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# 27 is 20% of what? Huh?... Bar Models Save the Day

Lesson 4 of 17

## Objective: SWBAT compare quantities using percents.

#### Do Now

*10 min*

Students enter silently according to the Daily Entrance Routine. Their Do Now assignments are already on their desk and they begin working silently. They are turned over to the blank side and as students file in they are asked NOT to turn the papers over. There is a timer displayed on the SmartBoard with 2 minutes set. Once all students are seated with pencils in hand, I say “ready, set, go!” and students race to complete each percent fluency question on their paper.

At the end of 2 minutes, I ask all students to raise their pencils in the air and gracefully put them down on the floor between their feet. Then they are asked to take out a pen. I review the answers to the first ten and then switch over to cold calling for the rest of the answers. I stop reviewing answers after #28, the furthest question a student in class reached.

Paycheck points will be awarded to students who completed at least #1 – 22. Those who got all of these problems correct will earn 2 points, and those who made some mistakes will earn 1 point. Students are asked to submit their papers for paycheck points at a table in the back of the room.

*Note: These materials were created using resources on the NY State Education website www.engageny.org

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#### Guided Practice

*15 min*

Most of the material used in this lesson includes samples and word problems from engageny.org. To access the teacher materials uploaded on this site, click here. We transition to class work by opening to the class work section of our binders. I distribute the worksheet and instruct students to read the first problem. They are asked to come up with at least one question if they do not understand how to do the problem. If they think they do know how to solve, they are asked to try it. This gives me time to distribute all class work, ensure that students are staying organized, and not allow students to sit by idly. Most students do not understand what this question is asking them to find. I introduce the bar model visual strategy:

Step 1: Draw a bar

Step 2: Label 0% and 100%

Step 3: Label the percent in question and any known quantity(ies)

Step 4: Label the unknown with a variable.

Step 5: Use proportions to find the unknown.

I explain to students that they must be constantly thinking about the percent, the whole, and the piece. That whole’s can be represented as quantities and as 100%. Other questions to ask during a check for understanding include:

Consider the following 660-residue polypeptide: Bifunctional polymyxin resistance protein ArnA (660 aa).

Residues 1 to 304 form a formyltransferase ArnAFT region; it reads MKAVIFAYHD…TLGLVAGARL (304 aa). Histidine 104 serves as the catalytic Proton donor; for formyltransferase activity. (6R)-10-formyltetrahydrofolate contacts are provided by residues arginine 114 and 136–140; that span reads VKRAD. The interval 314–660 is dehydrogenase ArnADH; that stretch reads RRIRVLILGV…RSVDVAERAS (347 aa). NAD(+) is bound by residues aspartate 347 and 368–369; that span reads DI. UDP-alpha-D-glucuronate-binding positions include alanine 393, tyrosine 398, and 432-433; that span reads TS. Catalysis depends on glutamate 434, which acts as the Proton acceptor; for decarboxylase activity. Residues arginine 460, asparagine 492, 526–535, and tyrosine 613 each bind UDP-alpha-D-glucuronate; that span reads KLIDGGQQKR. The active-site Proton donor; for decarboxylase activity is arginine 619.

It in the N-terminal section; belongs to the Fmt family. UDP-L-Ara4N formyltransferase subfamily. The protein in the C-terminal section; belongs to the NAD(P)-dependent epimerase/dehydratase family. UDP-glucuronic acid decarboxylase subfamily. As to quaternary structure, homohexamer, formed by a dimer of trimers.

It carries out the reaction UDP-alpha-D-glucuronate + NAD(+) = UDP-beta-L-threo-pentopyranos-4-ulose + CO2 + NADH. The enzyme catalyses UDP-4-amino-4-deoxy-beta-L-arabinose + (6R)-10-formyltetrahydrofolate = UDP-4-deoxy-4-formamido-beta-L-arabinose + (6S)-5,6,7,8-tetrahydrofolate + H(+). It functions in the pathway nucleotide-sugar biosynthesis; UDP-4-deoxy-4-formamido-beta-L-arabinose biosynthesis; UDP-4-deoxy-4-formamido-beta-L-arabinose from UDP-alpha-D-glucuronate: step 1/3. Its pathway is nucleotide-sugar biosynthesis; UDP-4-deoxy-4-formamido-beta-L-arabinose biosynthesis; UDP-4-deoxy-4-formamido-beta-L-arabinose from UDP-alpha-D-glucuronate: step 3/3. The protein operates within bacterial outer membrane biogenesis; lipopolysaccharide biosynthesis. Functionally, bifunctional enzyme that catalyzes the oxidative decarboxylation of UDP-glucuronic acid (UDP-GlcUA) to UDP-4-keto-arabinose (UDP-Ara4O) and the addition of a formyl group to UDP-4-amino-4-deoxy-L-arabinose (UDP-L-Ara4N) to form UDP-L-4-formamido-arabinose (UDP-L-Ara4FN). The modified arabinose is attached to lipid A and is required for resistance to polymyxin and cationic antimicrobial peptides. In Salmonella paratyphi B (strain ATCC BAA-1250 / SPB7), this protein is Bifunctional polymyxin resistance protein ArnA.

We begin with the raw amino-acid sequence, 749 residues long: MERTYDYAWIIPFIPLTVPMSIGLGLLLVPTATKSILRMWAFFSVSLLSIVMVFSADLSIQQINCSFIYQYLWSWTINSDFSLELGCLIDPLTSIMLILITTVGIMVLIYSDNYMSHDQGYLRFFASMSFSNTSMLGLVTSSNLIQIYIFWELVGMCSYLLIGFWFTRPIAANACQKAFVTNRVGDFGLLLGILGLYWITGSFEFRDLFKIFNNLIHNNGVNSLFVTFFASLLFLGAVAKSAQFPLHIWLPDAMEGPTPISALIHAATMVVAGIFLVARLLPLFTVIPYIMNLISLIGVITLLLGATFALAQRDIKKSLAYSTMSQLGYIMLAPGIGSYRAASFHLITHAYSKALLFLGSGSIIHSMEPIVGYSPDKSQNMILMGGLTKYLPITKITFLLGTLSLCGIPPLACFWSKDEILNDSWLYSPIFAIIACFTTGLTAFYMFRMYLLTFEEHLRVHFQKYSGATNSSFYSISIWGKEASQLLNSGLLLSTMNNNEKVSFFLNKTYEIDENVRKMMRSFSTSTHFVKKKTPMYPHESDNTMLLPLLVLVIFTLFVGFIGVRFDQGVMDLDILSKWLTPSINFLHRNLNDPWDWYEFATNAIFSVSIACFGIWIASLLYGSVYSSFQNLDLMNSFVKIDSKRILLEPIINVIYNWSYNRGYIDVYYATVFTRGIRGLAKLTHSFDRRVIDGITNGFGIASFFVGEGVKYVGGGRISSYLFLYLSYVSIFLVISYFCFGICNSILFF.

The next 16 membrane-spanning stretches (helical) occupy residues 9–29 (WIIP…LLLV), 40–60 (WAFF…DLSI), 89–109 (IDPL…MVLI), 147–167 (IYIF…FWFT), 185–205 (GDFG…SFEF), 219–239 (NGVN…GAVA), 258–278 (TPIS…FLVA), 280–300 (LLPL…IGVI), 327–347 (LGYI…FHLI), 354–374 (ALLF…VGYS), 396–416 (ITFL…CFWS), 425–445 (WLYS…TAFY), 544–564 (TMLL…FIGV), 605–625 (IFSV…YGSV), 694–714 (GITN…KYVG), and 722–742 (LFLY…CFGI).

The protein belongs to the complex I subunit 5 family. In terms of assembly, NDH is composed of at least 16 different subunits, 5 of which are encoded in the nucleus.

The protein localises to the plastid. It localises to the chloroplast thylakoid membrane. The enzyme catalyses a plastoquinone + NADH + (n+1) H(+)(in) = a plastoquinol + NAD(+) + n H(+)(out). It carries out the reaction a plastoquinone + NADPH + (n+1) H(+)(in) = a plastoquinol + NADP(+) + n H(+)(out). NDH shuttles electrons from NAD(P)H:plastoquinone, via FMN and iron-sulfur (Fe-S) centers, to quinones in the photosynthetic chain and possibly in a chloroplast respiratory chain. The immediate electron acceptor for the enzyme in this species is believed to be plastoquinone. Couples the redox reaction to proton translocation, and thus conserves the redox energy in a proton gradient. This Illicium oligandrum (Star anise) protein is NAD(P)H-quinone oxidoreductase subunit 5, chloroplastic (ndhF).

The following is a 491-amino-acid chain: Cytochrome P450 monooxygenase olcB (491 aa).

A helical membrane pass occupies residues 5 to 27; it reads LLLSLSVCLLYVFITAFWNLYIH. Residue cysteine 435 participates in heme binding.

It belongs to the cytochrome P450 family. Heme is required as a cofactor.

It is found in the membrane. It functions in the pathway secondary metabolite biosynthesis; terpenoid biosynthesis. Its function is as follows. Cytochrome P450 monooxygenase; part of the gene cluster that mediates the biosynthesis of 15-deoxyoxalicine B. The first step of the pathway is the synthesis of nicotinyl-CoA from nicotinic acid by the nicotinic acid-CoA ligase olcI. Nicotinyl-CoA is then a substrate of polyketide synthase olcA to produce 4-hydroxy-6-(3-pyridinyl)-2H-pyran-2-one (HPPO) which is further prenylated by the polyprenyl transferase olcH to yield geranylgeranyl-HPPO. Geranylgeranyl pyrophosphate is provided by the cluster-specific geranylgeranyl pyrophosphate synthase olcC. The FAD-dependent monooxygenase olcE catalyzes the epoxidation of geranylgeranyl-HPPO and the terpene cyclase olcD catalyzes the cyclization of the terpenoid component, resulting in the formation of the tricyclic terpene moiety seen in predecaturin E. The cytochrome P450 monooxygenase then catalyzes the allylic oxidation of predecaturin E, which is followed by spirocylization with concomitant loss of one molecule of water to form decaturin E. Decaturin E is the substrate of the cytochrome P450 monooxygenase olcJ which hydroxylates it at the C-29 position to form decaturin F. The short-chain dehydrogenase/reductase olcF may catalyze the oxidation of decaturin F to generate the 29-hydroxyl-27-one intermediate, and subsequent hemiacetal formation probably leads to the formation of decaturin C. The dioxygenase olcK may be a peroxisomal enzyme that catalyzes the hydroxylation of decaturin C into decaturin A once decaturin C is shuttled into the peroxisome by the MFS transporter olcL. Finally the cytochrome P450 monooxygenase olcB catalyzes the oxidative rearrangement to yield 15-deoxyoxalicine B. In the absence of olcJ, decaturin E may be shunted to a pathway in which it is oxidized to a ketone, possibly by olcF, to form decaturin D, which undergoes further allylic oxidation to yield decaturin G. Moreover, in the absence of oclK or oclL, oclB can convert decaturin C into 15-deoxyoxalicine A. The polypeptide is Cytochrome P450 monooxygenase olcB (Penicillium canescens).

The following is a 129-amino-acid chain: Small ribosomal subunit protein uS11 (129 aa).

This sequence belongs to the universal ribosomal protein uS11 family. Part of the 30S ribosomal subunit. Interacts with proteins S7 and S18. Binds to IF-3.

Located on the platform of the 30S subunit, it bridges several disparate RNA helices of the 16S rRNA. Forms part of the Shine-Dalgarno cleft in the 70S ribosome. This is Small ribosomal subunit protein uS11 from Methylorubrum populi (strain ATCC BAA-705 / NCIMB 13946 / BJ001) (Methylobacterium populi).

- What does 100% represent in this problem?
- What does the piece represent in this problem?
- What is the “whole” in this problem?
- How do you know you need to find the percent in the problem?
- What proportion could I write to solve this problem? Is there another way to write a similar proportion?

I model the first question, guide students through the second question and ask them to complete the third question independently. During independent work, I walk around to ensure students are drawing bar models and using them correctly to write and solve proportions.

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#### Task

*15 min*

Once students have correctly completed the third problem they are welcomed into booths to work in groups of 2 to help each other through the questions on the "Task". The expectations set are the following:

- Students must work independently for most of the work
- Students may ask their partners for help; interactions should remain at about 30 seconds to no more than one minute. A timer will be displayed on the board to help students keep time.
- Volume should be no higher than a whisper.
- Students may raise their hands to ask questions about the problems.

After working this way for 10 minutes, individual students will be asked to come to the front to display their work. I ask other students to copy their proportions on the board next to each problem if they showed a different proportion.

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#### Closing

*10 min*

During the last 10 minutes of class I will ask those students to explain their work on the board, or to explain how they arrived at a different proportion. The following lists questions I use to push students to analyze and evaluate the work on the board, **MP3**:

- What does the variable in [student name]’s proportion represent?
- What is the “whole” visualized in the bar model?
- What is the “piece” visualized in the bar model?
- Which quantity corresponds with x%?
- Which quantity corresponds with 100%?

Once there are 5 minutes of class left I ask students to pack up and I distribute homework.

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- LESSON 1: Percent Intro
- LESSON 2: Percent Conversions
- LESSON 3: Percent, Piece, Whole
- LESSON 4: 27 is 20% of what? Huh?... Bar Models Save the Day
- LESSON 5: Percent Increase
- LESSON 6: Increase/Decrease and How Much?
- LESSON 7: Commission, tax, tips, and other Gratuities
- LESSON 8: Quiz + Discount and Tax
- LESSON 9: Sale Price and Grand Totals including Tax/Tip
- LESSON 10: Mock Assessment #2: Multiple Choice
- LESSON 11: Mock Assessment #2 Day 2 - Open Response
- LESSON 12: More Tax, Tips, and Discounts
- LESSON 13: Interested?
- LESSON 14: Consumer Math
- LESSON 15: Percent Error
- LESSON 16: Pi Day
- LESSON 17: Unit 6 Test